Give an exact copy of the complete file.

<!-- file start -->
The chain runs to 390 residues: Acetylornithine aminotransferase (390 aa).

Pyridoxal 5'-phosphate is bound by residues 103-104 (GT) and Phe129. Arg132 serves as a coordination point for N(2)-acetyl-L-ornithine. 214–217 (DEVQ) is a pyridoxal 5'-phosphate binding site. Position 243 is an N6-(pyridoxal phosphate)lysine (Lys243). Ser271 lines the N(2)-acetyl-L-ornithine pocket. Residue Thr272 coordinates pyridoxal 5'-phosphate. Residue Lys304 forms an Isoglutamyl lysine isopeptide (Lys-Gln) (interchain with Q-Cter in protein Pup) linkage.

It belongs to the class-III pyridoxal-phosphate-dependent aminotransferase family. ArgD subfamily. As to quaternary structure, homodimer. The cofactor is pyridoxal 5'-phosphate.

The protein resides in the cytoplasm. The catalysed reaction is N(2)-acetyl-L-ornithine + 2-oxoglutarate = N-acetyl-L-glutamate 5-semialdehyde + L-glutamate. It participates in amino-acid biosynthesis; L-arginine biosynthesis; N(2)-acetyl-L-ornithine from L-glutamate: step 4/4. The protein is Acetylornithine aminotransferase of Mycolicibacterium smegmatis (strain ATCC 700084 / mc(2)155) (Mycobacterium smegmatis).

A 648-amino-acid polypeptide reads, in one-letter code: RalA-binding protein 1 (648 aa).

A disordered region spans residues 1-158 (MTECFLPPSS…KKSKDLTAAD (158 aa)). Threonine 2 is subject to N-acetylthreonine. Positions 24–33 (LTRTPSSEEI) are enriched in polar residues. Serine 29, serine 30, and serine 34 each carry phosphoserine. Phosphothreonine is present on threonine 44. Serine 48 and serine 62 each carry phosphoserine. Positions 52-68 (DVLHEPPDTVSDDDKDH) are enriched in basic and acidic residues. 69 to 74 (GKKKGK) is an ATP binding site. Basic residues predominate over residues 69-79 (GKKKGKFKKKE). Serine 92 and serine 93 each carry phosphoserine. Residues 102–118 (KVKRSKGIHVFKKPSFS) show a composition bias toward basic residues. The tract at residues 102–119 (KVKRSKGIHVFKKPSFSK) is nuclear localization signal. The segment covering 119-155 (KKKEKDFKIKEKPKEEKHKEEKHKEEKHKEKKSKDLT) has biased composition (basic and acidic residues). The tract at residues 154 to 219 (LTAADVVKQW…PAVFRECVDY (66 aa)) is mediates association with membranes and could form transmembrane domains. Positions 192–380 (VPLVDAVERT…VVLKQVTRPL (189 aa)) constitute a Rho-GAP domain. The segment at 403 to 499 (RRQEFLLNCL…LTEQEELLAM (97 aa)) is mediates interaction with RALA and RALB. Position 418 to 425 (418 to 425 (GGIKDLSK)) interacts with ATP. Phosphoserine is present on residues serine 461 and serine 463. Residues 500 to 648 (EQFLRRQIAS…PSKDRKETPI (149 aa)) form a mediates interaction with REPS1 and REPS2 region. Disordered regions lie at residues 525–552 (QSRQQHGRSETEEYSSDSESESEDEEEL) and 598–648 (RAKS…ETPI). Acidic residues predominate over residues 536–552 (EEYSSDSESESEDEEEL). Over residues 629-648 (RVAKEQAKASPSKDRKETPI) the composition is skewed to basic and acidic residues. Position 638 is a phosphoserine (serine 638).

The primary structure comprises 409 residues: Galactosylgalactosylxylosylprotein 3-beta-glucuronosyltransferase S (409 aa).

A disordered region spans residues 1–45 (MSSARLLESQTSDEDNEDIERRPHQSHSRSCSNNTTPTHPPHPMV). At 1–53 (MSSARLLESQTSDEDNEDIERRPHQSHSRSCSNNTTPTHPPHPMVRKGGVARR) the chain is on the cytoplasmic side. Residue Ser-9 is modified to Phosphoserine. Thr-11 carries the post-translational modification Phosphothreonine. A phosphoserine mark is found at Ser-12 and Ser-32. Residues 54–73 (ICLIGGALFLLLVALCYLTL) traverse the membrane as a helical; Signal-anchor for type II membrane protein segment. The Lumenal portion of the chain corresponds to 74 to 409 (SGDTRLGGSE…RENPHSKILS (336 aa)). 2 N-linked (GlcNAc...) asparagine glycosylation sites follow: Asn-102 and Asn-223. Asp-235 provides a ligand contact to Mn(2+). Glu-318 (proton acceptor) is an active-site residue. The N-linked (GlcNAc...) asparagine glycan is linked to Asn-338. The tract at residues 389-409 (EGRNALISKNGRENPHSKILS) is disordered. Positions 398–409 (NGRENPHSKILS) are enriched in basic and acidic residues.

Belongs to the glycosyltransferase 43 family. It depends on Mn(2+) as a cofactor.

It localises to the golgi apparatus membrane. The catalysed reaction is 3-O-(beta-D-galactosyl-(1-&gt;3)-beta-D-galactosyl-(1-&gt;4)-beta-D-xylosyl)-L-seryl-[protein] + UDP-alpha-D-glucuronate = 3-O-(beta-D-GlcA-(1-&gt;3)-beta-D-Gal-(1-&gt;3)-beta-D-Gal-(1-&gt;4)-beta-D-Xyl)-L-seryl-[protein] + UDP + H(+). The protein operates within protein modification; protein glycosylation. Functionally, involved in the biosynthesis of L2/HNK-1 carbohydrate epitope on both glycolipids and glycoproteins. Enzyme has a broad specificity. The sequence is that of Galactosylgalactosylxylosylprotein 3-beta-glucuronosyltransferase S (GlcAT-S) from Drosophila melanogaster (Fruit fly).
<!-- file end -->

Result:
The chain runs to 390 residues: Acetylornithine aminotransferase (390 aa).

Pyridoxal 5'-phosphate is bound by residues 103-104 (GT) and Phe129. Arg132 serves as a coordination point for N(2)-acetyl-L-ornithine. 214–217 (DEVQ) is a pyridoxal 5'-phosphate binding site. Position 243 is an N6-(pyridoxal phosphate)lysine (Lys243). Ser271 lines the N(2)-acetyl-L-ornithine pocket. Residue Thr272 coordinates pyridoxal 5'-phosphate. Residue Lys304 forms an Isoglutamyl lysine isopeptide (Lys-Gln) (interchain with Q-Cter in protein Pup) linkage.

It belongs to the class-III pyridoxal-phosphate-dependent aminotransferase family. ArgD subfamily. As to quaternary structure, homodimer. The cofactor is pyridoxal 5'-phosphate.

The protein resides in the cytoplasm. The catalysed reaction is N(2)-acetyl-L-ornithine + 2-oxoglutarate = N-acetyl-L-glutamate 5-semialdehyde + L-glutamate. It participates in amino-acid biosynthesis; L-arginine biosynthesis; N(2)-acetyl-L-ornithine from L-glutamate: step 4/4. The protein is Acetylornithine aminotransferase of Mycolicibacterium smegmatis (strain ATCC 700084 / mc(2)155) (Mycobacterium smegmatis).

A 648-amino-acid polypeptide reads, in one-letter code: RalA-binding protein 1 (648 aa).

A disordered region spans residues 1-158 (MTECFLPPSS…KKSKDLTAAD (158 aa)). Threonine 2 is subject to N-acetylthreonine. Positions 24–33 (LTRTPSSEEI) are enriched in polar residues. Serine 29, serine 30, and serine 34 each carry phosphoserine. Phosphothreonine is present on threonine 44. Serine 48 and serine 62 each carry phosphoserine. Positions 52-68 (DVLHEPPDTVSDDDKDH) are enriched in basic and acidic residues. 69 to 74 (GKKKGK) is an ATP binding site. Basic residues predominate over residues 69-79 (GKKKGKFKKKE). Serine 92 and serine 93 each carry phosphoserine. Residues 102–118 (KVKRSKGIHVFKKPSFS) show a composition bias toward basic residues. The tract at residues 102–119 (KVKRSKGIHVFKKPSFSK) is nuclear localization signal. The segment covering 119-155 (KKKEKDFKIKEKPKEEKHKEEKHKEEKHKEKKSKDLT) has biased composition (basic and acidic residues). The tract at residues 154 to 219 (LTAADVVKQW…PAVFRECVDY (66 aa)) is mediates association with membranes and could form transmembrane domains. Positions 192–380 (VPLVDAVERT…VVLKQVTRPL (189 aa)) constitute a Rho-GAP domain. The segment at 403 to 499 (RRQEFLLNCL…LTEQEELLAM (97 aa)) is mediates interaction with RALA and RALB. Position 418 to 425 (418 to 425 (GGIKDLSK)) interacts with ATP. Phosphoserine is present on residues serine 461 and serine 463. Residues 500 to 648 (EQFLRRQIAS…PSKDRKETPI (149 aa)) form a mediates interaction with REPS1 and REPS2 region. Disordered regions lie at residues 525–552 (QSRQQHGRSETEEYSSDSESESEDEEEL) and 598–648 (RAKS…ETPI). Acidic residues predominate over residues 536–552 (EEYSSDSESESEDEEEL). Over residues 629-648 (RVAKEQAKASPSKDRKETPI) the composition is skewed to basic and acidic residues. Position 638 is a phosphoserine (serine 638).

The primary structure comprises 409 residues: Galactosylgalactosylxylosylprotein 3-beta-glucuronosyltransferase S (409 aa).

A disordered region spans residues 1–45 (MSSARLLESQTSDEDNEDIERRPHQSHSRSCSNNTTPTHPPHPMV). At 1–53 (MSSARLLESQTSDEDNEDIERRPHQSHSRSCSNNTTPTHPPHPMVRKGGVARR) the chain is on the cytoplasmic side. Residue Ser-9 is modified to Phosphoserine. Thr-11 carries the post-translational modification Phosphothreonine. A phosphoserine mark is found at Ser-12 and Ser-32. Residues 54–73 (ICLIGGALFLLLVALCYLTL) traverse the membrane as a helical; Signal-anchor for type II membrane protein segment. The Lumenal portion of the chain corresponds to 74 to 409 (SGDTRLGGSE…RENPHSKILS (336 aa)). 2 N-linked (GlcNAc...) asparagine glycosylation sites follow: Asn-102 and Asn-223. Asp-235 provides a ligand contact to Mn(2+). Glu-318 (proton acceptor) is an active-site residue. The N-linked (GlcNAc...) asparagine glycan is linked to Asn-338. The tract at residues 389-409 (EGRNALISKNGRENPHSKILS) is disordered. Positions 398–409 (NGRENPHSKILS) are enriched in basic and acidic residues.

Belongs to the glycosyltransferase 43 family. It depends on Mn(2+) as a cofactor.

It localises to the golgi apparatus membrane. The catalysed reaction is 3-O-(beta-D-galactosyl-(1-&gt;3)-beta-D-galactosyl-(1-&gt;4)-beta-D-xylosyl)-L-seryl-[protein] + UDP-alpha-D-glucuronate = 3-O-(beta-D-GlcA-(1-&gt;3)-beta-D-Gal-(1-&gt;3)-beta-D-Gal-(1-&gt;4)-beta-D-Xyl)-L-seryl-[protein] + UDP + H(+). The protein operates within protein modification; protein glycosylation. Functionally, involved in the biosynthesis of L2/HNK-1 carbohydrate epitope on both glycolipids and glycoproteins. Enzyme has a broad specificity. The sequence is that of Galactosylgalactosylxylosylprotein 3-beta-glucuronosyltransferase S (GlcAT-S) from Drosophila melanogaster (Fruit fly).